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Group for ADHD: Questions and Answers

Group for ADHD is a private mental health clinic in Manhattan, founded by Lenore Ruben, LMSW, CHT, EMDR, and Orly Calderon, Psy.D., a NYS licensed psychologist. The mission of Group For ADHD is to create effective methods of coping with ADHD and LD by focusing on the individual’s strengths.

My daughter is diagnosed with Learning Disabilities and I am dissatisfied with the services she is receiving in her public school. I have found some private programs that I believe would directly deal with the specific learning issues that she has. I can only afford private services if I use my insurance but they say they do not cover learning disabilities. Is there something I can do to compel the insurance company to cover the treatment?

The short answer is no. Insurance companies typically do not cover for treatment of Learning Disabilities. Such treatment is the responsibility of the Board of Education under the Special Education Law (Individual with Disabilities Education Improvement Act of 2004).

But you are not without recourse. If you feel that the school your child is attending is not providing appropriate services to remediate your child’s learning needs, then you are entitled to an impartial hearing. This is a meeting between you and representatives of the school district, during which you can express your concerns. You are allowed to bring to this hearing an outside specialist who supports your view. Such a specialist can advocate for your child’s needs and recommend, for example, that outside services be used to augment the services that your child receives in school. If the school is convinced that it is unable to provide your child with the necessary services and that outside services are needed, then the Board of Education must pay for such services to be provided outside the school. To learn more about your child’s rights, it may be useful to consult with a child advocacy group. Many of them provide pro-bono legal services.

I have been having an on-going argument with my husband that maybe you could shed some light on. Is having a double set of schoolbooks for an ADHD child in middle school beneficial or is it reinforcing the child’s forgetfulness and lack of responsibility?

First of all it is important acknowledge that the child is not leaving his books (sneakers, keys, pencils, etc) behind, on purpose. Nor is the child being intentionally irresponsible. These are typical symptoms of ADHD and sometimes of Learning Disabilities. As such, these behaviors need to be addressed in a pragmatic fashion. To this end, having a double set of books can be helpful. The child can keep one set of books at home and one set at school so that he always has a set nearby when he needs to study or do homework. The disadvantage is that having a double set of books doesn’t necessarily mean that each location will retain one set. Having 2 sets of books doesn’t remedy the child’s forgetfulness. As a result, the child may end up with two books in the same location. Using two sets of books also means that the child needs to develop a new system for taking notes and highlighting. For example, it becomes imperative that all notes are written in a separate notebook and not in the margins of books. This way the student is left with one set of notes instead of notes being divided between the margins of two different sets of schoolbooks.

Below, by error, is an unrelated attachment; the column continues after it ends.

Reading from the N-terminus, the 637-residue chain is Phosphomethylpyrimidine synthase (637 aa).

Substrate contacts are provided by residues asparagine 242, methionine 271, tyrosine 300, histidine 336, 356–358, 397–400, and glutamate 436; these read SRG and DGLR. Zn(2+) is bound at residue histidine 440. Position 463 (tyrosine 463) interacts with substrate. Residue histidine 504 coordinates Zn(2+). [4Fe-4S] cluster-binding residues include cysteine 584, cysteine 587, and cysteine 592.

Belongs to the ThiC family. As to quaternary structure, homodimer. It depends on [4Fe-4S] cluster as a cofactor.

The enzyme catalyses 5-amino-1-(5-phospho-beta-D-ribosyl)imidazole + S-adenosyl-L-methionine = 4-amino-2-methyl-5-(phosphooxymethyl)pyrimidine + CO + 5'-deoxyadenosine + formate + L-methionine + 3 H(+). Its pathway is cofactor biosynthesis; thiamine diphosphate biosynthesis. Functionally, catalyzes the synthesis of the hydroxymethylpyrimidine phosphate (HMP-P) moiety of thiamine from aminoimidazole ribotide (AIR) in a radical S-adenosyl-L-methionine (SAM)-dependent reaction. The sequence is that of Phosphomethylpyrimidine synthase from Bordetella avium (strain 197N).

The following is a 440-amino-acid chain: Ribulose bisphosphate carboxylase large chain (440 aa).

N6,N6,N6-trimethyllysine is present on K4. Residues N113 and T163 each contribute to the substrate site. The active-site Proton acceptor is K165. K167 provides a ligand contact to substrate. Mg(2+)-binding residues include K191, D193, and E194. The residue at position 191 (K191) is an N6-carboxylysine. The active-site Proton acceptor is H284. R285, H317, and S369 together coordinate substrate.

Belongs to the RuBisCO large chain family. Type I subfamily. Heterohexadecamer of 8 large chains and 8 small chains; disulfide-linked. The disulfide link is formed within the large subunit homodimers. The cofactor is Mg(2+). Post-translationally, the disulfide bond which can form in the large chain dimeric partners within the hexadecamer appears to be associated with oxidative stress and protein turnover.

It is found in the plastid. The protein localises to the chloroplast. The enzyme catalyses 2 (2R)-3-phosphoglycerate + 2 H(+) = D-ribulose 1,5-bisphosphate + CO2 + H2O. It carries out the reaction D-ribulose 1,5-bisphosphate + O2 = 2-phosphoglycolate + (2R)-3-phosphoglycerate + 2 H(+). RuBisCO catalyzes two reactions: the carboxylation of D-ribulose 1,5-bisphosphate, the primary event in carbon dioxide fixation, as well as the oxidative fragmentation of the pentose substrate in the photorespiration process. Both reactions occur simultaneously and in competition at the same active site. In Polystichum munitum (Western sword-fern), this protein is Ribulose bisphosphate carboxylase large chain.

In short, having two sets of books may be helpful but it is not a cure-all. Supervision and reinforcing of self-organizational skills must take place.

My college-aged daughter is taking prescribed Adderall for ADHD and I am concerned about her yielding to peer pressure for inappropriate use and illegal sales of the medication. Do you have any ideas?

This is a valid concern. We know there has been a lot written in the press over the past few years, citing examples of such behaviors. You are not able to control the behaviors of the people your child may come into contact with. However, you can help by educating your child about the medical and legal risks of selling or sharing her prescriptions. Talk openly to your daughter about the dangers of using controlled substances without medical supervision and about the legal ramifications of unauthorized sales of controlled substances.

The good news is, not every child who owns psycho-stimulants shares or sells them to his /her peers. It is important for you to self-reflect as to why you are concerned with this issue. Does your child hang out with peers that you don’t approve of or that you fear could lead your child down this road? If so, don’t be afraid to express your disapproval in a productive manner. Stand firm in your opinion by calmly sharing observations of the specific behaviors that worry you and setting appropriate boundaries in your home. For example, if your child socializes with peers that you fear may have a bad influence on her, then it is perfectly all right to say to your daughter, that she is welcomed home at any time but specific friends of hers are not permitted in your home. It is important to remember that standing your ground and setting loving limits can be difficult. Your child may resist you. The tensions in the house may create further conflict and contribute to your child’s negative behaviors. Seeking outside counsel can often help parents stay strong in their position and alleviate this cycle of tension. An experienced therapist can help you and your child to communicate productively.#

Questions to be answered in this column should be emailed to: info@GroupForADHD.org



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